Step-by-Step Guide: How to move Azure VM from one region to another
There are many different reasons to move Azure VMs from one region to another.
• Operation Requirements – As an example, if organization open a branch in different region and want to move some operations to them, it is best to move infrastructure resource to the same geographical location as it will improve the reliability and availability of the services.
• Compliance requirements – Sometimes rules and regulations force businesses to keep the data/operations in the same country or continent.
• Azure feature requirements – Sometimes new Azure services & features are the first rollout to certain regions. If your current region has such limitations and still wants to use those features/services, you will need to move the resource to a supported region.
In this post, I am going to demonstrate how to move Azure VM from one region to another using Azure site recovery.
Before start lets make sure we have the following in place,
• Valid Subscription – Subscription should support to create resources in the target region. It also should have enough credit.
• Account Permission – We need to make sure we have enough permissions to create virtual machines, storage accounts, virtual networks in Azure.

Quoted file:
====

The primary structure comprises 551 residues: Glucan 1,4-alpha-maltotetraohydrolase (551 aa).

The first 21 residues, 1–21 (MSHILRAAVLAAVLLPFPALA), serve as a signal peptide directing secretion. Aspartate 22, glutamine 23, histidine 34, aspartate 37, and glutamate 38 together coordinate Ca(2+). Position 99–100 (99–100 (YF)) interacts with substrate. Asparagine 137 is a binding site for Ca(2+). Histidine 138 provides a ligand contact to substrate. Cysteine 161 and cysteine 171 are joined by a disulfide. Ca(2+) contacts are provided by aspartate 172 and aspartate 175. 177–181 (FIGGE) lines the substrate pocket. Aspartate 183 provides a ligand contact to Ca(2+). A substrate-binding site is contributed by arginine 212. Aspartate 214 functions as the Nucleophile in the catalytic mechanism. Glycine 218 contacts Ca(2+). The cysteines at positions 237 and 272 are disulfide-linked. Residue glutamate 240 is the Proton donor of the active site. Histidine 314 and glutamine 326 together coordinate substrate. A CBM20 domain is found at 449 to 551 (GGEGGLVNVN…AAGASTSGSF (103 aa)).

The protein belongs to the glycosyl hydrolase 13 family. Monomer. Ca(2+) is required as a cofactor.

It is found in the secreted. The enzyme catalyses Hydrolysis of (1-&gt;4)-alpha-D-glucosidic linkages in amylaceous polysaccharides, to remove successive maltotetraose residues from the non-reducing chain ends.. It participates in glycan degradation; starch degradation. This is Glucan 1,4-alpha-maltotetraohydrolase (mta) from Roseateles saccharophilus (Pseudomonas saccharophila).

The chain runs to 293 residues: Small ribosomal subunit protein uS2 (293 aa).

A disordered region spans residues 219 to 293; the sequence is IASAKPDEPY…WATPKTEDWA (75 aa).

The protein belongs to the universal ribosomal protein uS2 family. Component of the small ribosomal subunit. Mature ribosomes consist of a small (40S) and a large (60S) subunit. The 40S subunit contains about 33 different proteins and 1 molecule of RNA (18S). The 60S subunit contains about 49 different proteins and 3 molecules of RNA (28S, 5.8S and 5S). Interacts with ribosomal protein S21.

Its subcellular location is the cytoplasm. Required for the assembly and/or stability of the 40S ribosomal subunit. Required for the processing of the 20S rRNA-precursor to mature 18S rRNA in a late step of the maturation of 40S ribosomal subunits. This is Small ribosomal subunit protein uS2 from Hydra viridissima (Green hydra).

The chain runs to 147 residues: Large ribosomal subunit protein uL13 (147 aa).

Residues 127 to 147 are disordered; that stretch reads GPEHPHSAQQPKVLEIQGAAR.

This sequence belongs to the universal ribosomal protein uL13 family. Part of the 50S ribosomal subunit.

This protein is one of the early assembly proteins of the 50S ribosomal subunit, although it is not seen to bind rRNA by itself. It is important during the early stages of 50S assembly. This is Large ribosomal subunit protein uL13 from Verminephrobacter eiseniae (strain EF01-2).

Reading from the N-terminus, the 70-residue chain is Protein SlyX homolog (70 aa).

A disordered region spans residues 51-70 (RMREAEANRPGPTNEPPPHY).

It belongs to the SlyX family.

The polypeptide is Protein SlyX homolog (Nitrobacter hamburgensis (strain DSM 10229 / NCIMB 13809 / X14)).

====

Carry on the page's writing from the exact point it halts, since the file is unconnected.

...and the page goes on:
• Network layout – Make sure to check the source network setup including all the components such as NSG, public IP, load balancer. The failover process will create a virtual network automatically to match the source network. But we have to create all other resources manually after the migration.
• Compatible regions – Make sure the source and target regions are part of compatible list https://docs.microsoft.com/en-gb/azure/site-recovery/azure-to-azure-support-matrix#region-support
In this demo, I am going to create windows server 2019 VM in East US region and then move it West US region using Azure site recovery.
Create Source VM
1. Launch PowerShell console and connect to Azure using Connect-AzAccount
2. Create a new resource group using,
New-AzResourceGroup -Name REBELRG -Location "East US"
In the above, REBELRG is the resource group name and East US is the resource group location.
3. Then create a new VM using,
$mylogin = Get-Credential
New-AzVm -ResourceGroupName REBELRG -Name "REBELVM01" -Location "East US" -VirtualNetworkName "REBELVNET1" -SubnetName "REBELVMSubnet1" -PublicIpAddressName "REBELVM01IP1" -OpenPorts 80,3389 -Image win2019datacenter -Size Standard_D2s_v3 -Credential $mylogin
In the above, REBELVM01 is the VM name. It is running windows server 2019 data center edition. I have specified it using -Image parameter. It also using Standard_D2s_v3 vm size.
Create a new Recovery Services vault
We need to create a new recovery service vault for the replication. It can be set up under any region apart from the source region. In that case, I am going to create a new vault under Canada Central region.
1. First, let's go ahead and create a new resource group.
New-AzResourceGroup -Name REBELVRG -Location "Canada Central"
In the above, REBELVRG is the resource group name and Canada Central is the resource group location.
2. Then we create the new recovery service vault using,
New-AzRecoveryServicesVault -Name "REBELVault01" -ResourceGroupName "REBELVRG" -Location "Canada Central"
In the above, REBELVault01 is the service vault name.